Sunday, November 10, 2013

Big News

Besides, of course, the big news that I am checking into the hospital for chemo tomorrow for the last time! I will be there through Friday and will get to ring the glorious bell before leaving. For those that don't know, when you finish chemo you get to ring a bell in the infusion clinic and all the other cancer patients clap for you. Expect a video.

As I was saying, though, there is other big news. We are moving... to... WISCONSIN! I never in a million years dreamed I would one day be living in Wisconsin, but we're doing it! Michael got an incredible job offer from an incredible company (what can I say? He's brilliant) and I'm really excited about it. He'll begin work at the beginning of February and it just feels like the perfect thing to do. After a crazy year, I just need to get out and start fresh somewhere as a non-cancerous woman.
Cheese seems to be the only thing anyone
(including myself) knows about Wisconsin.
But really, what else do you need to know
when deciding to uproot your life and move
Other than that, I don't have much to say, just pictures to share. These are not particularly flattering, but they are some really special, intimate pictures that I feel capture what a lot of the last year has been like for Michael and I.

Too tired to turn and face the camera. Even
though neither of us is looking, I kind of
love this picture.
That one time Michael brought the Atari for me to play at
the hospital.

I don't remember this, but judging from the shirt it was
last week.

I think this picture might be hard for some people to see
because I just look so sick and so tired, but this is what
the real, no-makeup, no-wig, sick-in-the-hospital cancer
looks like. Oh, and my arms are up like that because
Michael was just walking in for a surprise visit. Those
are my "hug me" arms.
Texas trip

Because I know everyone loves PDA on
the Internet. Just kidding, but it's my blog
so I do what I want. Boo ya. 

Tuesday, November 5, 2013

Giving Credit where Credit is Due

I am very aware that not everyone who reads this shares my religious views. With that being said, I do not apologize for the things I believe in. I do apologize if anything I say comes of as offensive or naive. I assure you that I have nothing but love for all of you. I have cried on the phone to an atheist who brought me great comfort, laughed with a dear gay friend as he cheered me up. An agnostic friend has made it a priority to call me regularly to see how I'm doing. These people, all people, are precious to me for the goodness that is within them and I hope you all know that I love you for who you are.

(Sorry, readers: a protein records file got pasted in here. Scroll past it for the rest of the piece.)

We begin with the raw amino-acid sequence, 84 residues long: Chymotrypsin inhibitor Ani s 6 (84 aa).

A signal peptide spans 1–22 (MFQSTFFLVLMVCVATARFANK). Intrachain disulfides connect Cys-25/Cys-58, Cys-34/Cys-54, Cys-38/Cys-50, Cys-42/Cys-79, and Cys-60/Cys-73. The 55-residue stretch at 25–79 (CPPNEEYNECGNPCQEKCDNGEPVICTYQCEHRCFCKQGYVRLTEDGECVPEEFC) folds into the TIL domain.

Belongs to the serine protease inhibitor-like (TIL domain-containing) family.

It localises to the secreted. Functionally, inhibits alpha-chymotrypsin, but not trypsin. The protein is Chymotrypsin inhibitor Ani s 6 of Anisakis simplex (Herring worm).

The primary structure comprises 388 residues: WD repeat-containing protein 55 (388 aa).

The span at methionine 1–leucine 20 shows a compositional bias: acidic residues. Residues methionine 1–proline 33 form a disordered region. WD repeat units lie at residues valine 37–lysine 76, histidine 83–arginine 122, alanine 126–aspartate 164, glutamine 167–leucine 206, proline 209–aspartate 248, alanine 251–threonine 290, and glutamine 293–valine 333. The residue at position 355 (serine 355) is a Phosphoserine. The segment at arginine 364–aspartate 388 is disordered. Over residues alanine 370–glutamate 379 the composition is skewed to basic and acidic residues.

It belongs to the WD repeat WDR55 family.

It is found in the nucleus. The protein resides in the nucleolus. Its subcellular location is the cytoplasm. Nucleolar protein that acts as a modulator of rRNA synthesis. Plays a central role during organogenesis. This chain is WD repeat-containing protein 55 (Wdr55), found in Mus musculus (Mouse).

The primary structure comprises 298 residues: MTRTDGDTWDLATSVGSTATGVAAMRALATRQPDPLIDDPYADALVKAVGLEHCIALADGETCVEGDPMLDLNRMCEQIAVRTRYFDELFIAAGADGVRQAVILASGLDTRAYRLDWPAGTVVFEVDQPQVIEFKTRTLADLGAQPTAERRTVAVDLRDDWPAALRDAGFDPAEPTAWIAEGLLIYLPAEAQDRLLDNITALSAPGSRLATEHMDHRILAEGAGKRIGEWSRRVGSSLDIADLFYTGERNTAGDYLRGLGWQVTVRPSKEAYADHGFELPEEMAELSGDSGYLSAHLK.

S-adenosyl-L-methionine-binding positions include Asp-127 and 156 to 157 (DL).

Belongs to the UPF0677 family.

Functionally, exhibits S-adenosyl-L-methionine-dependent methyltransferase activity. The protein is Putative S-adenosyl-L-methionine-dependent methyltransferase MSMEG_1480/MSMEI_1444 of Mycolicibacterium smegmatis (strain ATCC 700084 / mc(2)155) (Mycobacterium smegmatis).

That being said, I want to share some really sacred experiences with you about having cancer. Things that have pulled me through and given me a renewed desire to live.

1. We believe in something called the priesthood. Here on this earth the responsibility of using the priesthood to bless others rests on the men of the church. They use God's power to bless the lives of others (men, women, children, the sick, tired, lonely, elderly...) It seems to me that every month or so I feel like I just can't do it on my own. My body and spirit are breaking and I don't know what to do so I often ask Michael for a blessing. The words he speaks are inspired and often have the immediate effect of my body being encompassed by peace and the love of my Heavenly Father. Time and time again the words Michael speaks in those blessings address fears and concerns I haven't even spoken about with Michael. One time before I knew I had cancer, but was experiencing excruciating pain in my knees from "bursitis," I asked Michael for a blessing. He told me I would become an example to the women of my church and the pain  in my leg would eventuality diminish. I wrote those words down in my journal even though they didn't make sense at the time, and months later began sobbing as I read those words. That blessing was true. Through my experience with cancer, so many women have come and told me what an example I am to them and low and behold the pain in my leg, as a result of a painful but successful surgery, is usually nonexistent. Like many personal spiritual experiences, this one personally showed me that God was there looking out for me and was very aware of my circumstances. He knew even then the pain and suffering I was about to endure in order to be healed.

2. I went through a phase where I was constantly terrified of death. I didn't want to die and felt almost with a certainty that that would be my fate. I talked to a friend that is very very special to me, Amy, and she said something to the point of, "Maybe whether you live or die isn't really the important thing you should be focusing on, but how you live your life." I completely believe those words were inspired because she changed my life. When I stop to think about it I do start to feel anxiety about leaving this beautiful world that I love, but ultimately what's important is what I choose to do with my life now.

3. There have been many times when I have just laid down in bed and cried, feeling overwhelmed by pain, sickness, and the seemingly never ending road before me of just more sickness and pain. In those moments I truly have felt God's arms wrapped around me filling me with his love and peace. He doesn't always take away the pain, but he does always remind me of the love he has for me.

There are so many more things I could share with you about how God really has assisted me and my family on this wild journey. However, I think the most important thing is that you know that I know, that through all this I have never been alone. I have felt inexplicable peace during times of immense trials. Thank you, Heavenly Father, for loving me and supporting me through this crazy journey regardless of my sometimes imperfect faith and occasionally drowning myself in unwarranted self-pity.